Or sit tight and turn a B-21 variant into a 2030 PCA fill-in running the lines concurrently to run those numbers up and costs down.


Interesting idea. I don't think this has been attempted before, I think it warrants further discussion but I don't know what kind of questions to ask.


Or go nearly all F-35 come block 3 quick while you wait for a 2045 PCA ( which would seem really unideal to me, but would make a lot of accountants happy, and would probably get you the most airframes in total in the fastest timeframe for similar dollars than any other proposal).


I don't think the F-35A is really good enough until 2045 for reasons in my previous post.


F-22/F-35 hybrid (I added this one). This would likely kick out PCA a decade.


I don't think the F-22/F-35 hybrid is really good enough until 2045 for reasons in my previous post.


The new F-117 (I added this one)


As I mentioned, the first option of a "FB-22"-like aircraft, whilst it would be cheap to develop without necessarily a lot of technical risk, would also be a large, complex, and potentially expensive aircraft. And, as I mentioned, a larger aircraft will have a bigger visual and IR signature, that to compensate could need IR suppression and be made flat. We also know that whilst raw aircraft kinematic performance is good for survivability as it extends the range of its missiles while reducing warning time to the adversary, it makes the aircraft shorter range, bigger, heavier, more complex, more expensive and flying fast increases the IR cross section dramatically.

So what if we went the other way?

Make it small(er). Optimize it for subsonic cruise with excellent transonic performance. Impressive fuel capacity for its size. No supercruise. No Mach 2 performance. Variable Cycle. Maneuverable, but not super-maneuverable. Make it as flat as possible to the point where it's almost a god damned flying saucer with extreme broadband stealth and IR suppression. Hell, make the pilots seat recline at a greater angle than the F-16 and limit the pilots height to 5 foot 8 to make it smaller and flatter. Shallow weapons bays optimized for air-to-air carriage to make it flatter. Then, make every single surface of the aircraft a sensor. Optionally manned. Delete most communications equipment, to save space perhaps make the only communication system MADL. Simplify the control surfaces as much as possible to reduce RCS and complexity.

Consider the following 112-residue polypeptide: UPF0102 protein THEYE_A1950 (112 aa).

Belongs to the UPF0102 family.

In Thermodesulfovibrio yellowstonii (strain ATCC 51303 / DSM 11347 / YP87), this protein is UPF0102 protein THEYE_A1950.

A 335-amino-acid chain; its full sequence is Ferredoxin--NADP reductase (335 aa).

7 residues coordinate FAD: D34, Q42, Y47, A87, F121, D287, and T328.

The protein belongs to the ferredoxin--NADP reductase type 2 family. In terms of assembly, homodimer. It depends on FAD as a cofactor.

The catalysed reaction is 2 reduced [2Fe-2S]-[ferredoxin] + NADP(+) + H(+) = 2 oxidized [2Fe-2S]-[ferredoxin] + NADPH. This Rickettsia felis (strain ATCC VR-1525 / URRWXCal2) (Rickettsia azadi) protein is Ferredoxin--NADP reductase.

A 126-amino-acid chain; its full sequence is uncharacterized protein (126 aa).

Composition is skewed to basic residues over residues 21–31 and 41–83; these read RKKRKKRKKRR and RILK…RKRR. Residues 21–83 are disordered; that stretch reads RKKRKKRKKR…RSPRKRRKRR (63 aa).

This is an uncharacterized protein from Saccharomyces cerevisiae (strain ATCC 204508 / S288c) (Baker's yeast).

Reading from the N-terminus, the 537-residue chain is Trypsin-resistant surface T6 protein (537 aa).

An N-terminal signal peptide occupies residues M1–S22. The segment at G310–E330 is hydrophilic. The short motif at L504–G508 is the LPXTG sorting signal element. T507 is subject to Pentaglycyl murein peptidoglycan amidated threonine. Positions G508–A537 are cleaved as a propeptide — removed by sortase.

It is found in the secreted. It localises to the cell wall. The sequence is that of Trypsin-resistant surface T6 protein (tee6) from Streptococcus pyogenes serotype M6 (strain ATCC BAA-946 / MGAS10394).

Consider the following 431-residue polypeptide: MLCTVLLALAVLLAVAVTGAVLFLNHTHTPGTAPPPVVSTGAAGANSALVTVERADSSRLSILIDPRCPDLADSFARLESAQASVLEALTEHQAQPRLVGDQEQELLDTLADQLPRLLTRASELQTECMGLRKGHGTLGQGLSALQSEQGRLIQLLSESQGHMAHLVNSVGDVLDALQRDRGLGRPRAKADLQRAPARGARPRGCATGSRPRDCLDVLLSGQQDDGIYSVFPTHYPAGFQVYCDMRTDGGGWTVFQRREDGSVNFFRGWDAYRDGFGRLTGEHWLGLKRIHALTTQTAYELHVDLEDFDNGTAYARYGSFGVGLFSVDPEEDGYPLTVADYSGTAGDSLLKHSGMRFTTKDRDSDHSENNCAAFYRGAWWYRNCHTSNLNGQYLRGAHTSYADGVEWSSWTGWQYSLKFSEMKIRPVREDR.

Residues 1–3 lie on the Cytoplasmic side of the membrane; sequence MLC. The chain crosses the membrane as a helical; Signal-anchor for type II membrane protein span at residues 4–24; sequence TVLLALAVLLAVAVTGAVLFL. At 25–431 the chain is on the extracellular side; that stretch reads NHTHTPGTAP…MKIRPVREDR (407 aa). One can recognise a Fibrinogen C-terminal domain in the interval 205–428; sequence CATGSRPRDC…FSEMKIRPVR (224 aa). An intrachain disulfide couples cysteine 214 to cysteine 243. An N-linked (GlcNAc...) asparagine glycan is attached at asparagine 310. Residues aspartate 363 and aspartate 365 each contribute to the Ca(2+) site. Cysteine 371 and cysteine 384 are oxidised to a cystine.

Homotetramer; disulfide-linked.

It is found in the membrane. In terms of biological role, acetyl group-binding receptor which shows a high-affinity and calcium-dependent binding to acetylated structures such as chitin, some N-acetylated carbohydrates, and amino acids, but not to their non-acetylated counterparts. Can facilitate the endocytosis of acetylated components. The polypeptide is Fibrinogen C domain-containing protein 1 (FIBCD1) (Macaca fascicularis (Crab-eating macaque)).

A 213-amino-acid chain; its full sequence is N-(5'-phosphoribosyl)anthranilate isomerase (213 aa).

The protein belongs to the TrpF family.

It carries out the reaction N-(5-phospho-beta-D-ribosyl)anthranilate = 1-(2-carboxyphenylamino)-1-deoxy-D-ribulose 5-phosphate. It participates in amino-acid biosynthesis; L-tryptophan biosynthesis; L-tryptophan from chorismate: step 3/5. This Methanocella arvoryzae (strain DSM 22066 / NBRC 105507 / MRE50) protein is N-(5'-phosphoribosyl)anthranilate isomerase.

I wrote the new F-117, cause the F-117 was simple and used off-the-shelf components except for in a single area where it was extremely advanced. It was also developed quickly.
edit on 1/9/18 by C0bzz because: (no reason given)



posted on Sep, 1 2018 @ 02:49 AM
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Does anyone know how much IRST detection range scales with object size?

I'm wondering if we could simply compare physical laws such as the radar range equation, to tell us what the future of air combat envisages.



posted on Sep, 1 2018 @ 03:06 AM
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a reply to: C0bzz

Yes, I meant Block 4. And yes, it is "combat capable" , but it isn't "combat capable". Hard to do CAS without a downlink these days, for example.

And Block 4 won't be a grand air-superiority fighter, but with enough of them as part of an integrated array of platforms, they'd fill in adequately alongside the F-22 for the foreseeable future.